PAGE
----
Ernst Toller: In Memoriam

As a socialist playwright, revolutionary president, and exile from the Nazis, Ernst Toller’s life and work demonstrated the importance of conviction in creativity.

Iconic theatre producer Erwin Piscator casts a shadow over his 1927 production of Toller’s Hoppla! Wir leben! (Photo by Sasha Stone/ ullstein bild / Getty Images.)

In the aftermath of the November 1918 revolution in Germany, the playwright Ernst Toller spent six days as the leader of a Soviet Republic in Bavaria. Because of this, he wrote his most successful plays in prison. Born into a Jewish family in Posen (now Poznan, Poland), Toller volunteered for the First World War in 1914, had a breakdown in 1916, and became a committed pacifist who helped to organise a strike against munitions factories in Munich. By now a poet who felt his role was ‘not just to decry the war, but to lead humanity towards the vision of a peaceful, just, and communal society’, he was charged with ‘attempted treason’ for his role in the strike. After being released from jail, he supported the Kiel mutiny of October 1918, when sailors set up councils based on the Russian Soviets, which led to the kaiser’s overthrow the following month. Within weeks, the Social Democratic Party leader Friedrich Ebert became president; the German army and the Freikorps crushed the far-left Spartacists, killing Rosa Luxemburg and others; a Bavarian Soviet Republic was declared; and Toller completed his first play, Transfiguration, based on his experiences on the Western Front.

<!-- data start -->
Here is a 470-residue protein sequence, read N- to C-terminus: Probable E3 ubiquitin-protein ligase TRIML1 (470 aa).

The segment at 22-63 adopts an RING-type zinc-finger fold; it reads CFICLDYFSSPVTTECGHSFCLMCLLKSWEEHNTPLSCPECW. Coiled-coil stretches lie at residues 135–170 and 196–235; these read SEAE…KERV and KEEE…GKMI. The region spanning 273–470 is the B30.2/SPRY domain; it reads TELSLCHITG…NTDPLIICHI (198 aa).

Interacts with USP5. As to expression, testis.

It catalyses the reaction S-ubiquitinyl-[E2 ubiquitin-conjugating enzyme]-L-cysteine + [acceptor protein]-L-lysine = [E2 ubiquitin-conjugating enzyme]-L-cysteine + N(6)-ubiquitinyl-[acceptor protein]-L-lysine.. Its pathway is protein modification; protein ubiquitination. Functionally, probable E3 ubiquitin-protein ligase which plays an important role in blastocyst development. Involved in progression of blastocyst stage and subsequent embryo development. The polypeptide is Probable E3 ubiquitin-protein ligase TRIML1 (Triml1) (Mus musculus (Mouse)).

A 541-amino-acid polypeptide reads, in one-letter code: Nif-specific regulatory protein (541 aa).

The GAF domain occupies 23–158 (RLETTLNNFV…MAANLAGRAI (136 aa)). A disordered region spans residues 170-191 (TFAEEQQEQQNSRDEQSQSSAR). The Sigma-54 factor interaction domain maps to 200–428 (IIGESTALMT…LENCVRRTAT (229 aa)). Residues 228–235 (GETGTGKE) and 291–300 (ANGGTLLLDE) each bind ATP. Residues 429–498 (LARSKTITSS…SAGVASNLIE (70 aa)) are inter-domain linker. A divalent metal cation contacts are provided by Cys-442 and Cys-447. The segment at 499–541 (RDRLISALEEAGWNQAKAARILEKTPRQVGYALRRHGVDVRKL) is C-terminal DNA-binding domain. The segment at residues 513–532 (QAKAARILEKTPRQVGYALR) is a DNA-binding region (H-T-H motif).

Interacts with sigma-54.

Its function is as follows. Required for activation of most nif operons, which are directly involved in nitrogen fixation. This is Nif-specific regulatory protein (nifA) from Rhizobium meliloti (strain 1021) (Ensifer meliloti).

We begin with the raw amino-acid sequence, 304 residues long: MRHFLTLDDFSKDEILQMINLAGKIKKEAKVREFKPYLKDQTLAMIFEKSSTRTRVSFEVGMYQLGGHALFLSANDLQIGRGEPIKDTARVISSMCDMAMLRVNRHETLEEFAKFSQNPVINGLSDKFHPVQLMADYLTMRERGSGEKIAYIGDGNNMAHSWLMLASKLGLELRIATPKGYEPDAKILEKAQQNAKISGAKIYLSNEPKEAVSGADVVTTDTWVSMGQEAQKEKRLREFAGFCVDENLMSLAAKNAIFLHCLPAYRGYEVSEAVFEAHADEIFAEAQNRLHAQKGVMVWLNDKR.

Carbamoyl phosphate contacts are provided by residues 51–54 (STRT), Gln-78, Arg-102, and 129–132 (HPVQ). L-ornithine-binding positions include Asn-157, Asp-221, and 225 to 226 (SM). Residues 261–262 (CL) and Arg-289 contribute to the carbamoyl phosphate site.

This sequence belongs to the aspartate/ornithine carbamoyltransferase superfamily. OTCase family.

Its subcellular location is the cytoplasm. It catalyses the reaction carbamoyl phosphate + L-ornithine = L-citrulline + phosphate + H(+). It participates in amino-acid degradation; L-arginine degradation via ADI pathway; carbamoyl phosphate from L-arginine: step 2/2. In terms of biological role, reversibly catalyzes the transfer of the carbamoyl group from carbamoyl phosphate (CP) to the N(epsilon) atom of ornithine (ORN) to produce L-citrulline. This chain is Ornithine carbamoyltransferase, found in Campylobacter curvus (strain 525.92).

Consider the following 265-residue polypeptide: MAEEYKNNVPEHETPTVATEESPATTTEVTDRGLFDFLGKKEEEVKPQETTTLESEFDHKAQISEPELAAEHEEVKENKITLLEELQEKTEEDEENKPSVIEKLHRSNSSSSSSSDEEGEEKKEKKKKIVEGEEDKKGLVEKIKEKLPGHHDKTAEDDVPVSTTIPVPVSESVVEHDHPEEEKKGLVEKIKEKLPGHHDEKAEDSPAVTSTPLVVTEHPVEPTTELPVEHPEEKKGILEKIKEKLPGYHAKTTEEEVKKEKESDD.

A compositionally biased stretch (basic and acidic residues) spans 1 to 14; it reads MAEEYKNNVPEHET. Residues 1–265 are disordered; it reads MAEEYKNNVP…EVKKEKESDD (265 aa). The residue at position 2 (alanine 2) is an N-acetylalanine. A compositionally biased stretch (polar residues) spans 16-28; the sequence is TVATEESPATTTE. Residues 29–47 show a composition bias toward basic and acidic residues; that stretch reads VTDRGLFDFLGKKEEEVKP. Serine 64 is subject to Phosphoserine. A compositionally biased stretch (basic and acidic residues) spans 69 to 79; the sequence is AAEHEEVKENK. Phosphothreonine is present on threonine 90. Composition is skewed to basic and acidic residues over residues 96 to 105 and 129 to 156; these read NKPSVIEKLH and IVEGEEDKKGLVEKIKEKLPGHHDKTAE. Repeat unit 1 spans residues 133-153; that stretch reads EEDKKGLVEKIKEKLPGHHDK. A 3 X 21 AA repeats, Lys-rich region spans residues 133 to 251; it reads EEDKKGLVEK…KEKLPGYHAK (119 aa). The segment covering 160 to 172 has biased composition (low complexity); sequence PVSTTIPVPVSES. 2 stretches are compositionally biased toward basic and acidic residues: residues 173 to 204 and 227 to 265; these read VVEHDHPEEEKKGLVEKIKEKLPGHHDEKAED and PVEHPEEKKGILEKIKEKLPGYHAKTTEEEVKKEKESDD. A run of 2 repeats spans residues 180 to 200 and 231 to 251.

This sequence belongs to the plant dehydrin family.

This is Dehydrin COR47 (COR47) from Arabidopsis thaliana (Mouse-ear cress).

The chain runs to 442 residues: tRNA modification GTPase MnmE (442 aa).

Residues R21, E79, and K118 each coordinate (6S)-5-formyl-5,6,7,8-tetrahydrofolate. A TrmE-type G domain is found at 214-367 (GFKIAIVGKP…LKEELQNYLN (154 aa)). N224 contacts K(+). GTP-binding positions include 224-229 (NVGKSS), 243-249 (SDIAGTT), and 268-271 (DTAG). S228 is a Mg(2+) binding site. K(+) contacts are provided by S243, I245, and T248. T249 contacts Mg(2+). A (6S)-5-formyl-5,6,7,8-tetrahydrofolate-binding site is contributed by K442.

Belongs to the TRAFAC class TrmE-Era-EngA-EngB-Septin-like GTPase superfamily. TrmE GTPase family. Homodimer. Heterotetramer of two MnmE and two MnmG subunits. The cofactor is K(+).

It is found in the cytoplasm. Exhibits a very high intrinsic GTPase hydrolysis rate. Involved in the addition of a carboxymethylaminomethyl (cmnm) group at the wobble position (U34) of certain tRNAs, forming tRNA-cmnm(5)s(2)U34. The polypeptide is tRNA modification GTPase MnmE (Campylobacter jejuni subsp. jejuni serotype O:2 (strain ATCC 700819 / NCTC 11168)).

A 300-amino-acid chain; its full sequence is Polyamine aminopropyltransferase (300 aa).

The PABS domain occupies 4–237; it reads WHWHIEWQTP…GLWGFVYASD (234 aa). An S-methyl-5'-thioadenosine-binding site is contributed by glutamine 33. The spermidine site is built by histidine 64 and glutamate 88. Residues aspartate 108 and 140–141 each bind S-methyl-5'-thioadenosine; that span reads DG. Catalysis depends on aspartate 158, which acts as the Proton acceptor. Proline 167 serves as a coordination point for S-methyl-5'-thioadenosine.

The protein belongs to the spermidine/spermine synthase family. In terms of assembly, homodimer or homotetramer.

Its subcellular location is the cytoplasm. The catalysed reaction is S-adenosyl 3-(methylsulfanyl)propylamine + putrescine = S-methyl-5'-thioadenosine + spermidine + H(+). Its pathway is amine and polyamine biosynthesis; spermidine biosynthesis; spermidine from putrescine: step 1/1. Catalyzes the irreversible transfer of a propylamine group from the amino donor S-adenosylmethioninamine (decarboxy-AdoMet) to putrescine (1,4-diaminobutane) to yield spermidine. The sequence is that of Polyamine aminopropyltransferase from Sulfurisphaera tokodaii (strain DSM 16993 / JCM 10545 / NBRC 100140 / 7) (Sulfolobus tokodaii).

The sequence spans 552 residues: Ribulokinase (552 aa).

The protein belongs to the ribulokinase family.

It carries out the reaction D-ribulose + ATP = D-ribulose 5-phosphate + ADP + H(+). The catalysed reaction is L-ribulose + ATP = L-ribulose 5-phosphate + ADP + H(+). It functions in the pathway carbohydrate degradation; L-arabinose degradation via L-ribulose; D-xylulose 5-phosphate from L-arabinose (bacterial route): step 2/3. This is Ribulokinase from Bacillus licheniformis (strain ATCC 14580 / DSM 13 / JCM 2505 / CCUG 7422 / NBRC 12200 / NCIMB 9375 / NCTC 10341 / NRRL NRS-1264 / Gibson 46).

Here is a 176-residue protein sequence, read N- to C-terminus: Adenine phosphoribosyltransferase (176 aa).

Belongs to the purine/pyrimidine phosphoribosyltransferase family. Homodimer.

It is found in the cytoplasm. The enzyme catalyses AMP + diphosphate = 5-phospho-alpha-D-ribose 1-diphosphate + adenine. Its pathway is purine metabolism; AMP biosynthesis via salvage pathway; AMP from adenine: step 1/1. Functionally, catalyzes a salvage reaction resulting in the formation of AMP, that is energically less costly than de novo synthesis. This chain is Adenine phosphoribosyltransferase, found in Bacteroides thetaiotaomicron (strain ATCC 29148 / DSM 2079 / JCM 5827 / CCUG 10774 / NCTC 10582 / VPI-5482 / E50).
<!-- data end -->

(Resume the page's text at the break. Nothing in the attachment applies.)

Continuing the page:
As well as briefly serving as president of the Munich Republic, Toller was a commander of its Red Army—which the Freikorps swiftly defeated. Around 700 people, including Toller’s successor as president, Eugen Leviné, were executed. Toller was convicted of high treason but given the minimum sentence of five years after Thomas Mann and Max Weber spoke in his favour, and the judge acknowledged his ‘honourable motives’—including his decision not to execute political prisoners. Sent to Niederschönefeld prison, Toller refused an offer of parole, saying he should not be free when others were not; there, he wrote Masse-Mensch (Masses-Man) about a bourgeois idealist who struggles for revolution without causing the deaths of her comrades, or her counter-revolutionary husband. Toller’s point was that political action is inseparable from guilt.

Sorry, but this article is available to subscribers only. Please log in or become a subscriber.

{{ login_error }}
Forgot Password Icon Forgot your password?